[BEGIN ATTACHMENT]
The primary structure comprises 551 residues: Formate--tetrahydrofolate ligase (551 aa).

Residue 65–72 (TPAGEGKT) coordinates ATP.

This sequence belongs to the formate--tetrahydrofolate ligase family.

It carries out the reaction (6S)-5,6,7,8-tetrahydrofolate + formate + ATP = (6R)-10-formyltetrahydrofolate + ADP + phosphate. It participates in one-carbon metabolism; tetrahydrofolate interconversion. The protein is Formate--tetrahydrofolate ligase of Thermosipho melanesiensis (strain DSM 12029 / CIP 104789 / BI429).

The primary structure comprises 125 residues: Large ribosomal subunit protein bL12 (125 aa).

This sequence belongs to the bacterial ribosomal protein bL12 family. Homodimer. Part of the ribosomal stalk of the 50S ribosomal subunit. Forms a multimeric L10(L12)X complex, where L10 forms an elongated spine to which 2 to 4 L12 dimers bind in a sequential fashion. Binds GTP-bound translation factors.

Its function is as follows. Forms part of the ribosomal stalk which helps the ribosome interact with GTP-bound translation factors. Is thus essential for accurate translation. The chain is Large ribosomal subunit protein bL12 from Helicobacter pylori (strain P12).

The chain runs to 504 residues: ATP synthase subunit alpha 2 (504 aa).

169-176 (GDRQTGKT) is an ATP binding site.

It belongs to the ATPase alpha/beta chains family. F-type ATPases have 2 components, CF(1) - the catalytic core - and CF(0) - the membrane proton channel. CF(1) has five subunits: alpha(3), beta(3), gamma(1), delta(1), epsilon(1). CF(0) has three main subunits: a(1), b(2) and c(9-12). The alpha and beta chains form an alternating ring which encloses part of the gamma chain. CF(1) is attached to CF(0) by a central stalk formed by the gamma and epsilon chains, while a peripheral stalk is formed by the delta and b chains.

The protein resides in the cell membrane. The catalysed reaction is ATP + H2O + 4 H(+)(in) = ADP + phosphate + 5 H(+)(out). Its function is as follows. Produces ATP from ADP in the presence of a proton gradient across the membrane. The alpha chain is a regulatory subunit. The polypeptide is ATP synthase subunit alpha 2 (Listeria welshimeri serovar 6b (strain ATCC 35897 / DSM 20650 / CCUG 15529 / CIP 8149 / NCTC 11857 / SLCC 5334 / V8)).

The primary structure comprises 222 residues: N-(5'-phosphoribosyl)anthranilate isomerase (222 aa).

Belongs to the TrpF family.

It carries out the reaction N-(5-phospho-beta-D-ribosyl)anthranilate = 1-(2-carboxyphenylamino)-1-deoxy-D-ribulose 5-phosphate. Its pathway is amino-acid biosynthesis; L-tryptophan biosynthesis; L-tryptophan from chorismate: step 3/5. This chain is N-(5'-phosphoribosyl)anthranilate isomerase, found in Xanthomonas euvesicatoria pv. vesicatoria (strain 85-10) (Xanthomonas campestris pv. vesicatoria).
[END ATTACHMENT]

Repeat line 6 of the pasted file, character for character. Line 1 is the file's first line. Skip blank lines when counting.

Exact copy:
This sequence belongs to the bacterial ribosomal protein bL12 family. Homodimer. Part of the ribosomal stalk of the 50S ribosomal subunit. Forms a multimeric L10(L12)X complex, where L10 forms an elongated spine to which 2 to 4 L12 dimers bind in a sequential fashion. Binds GTP-bound translation factors.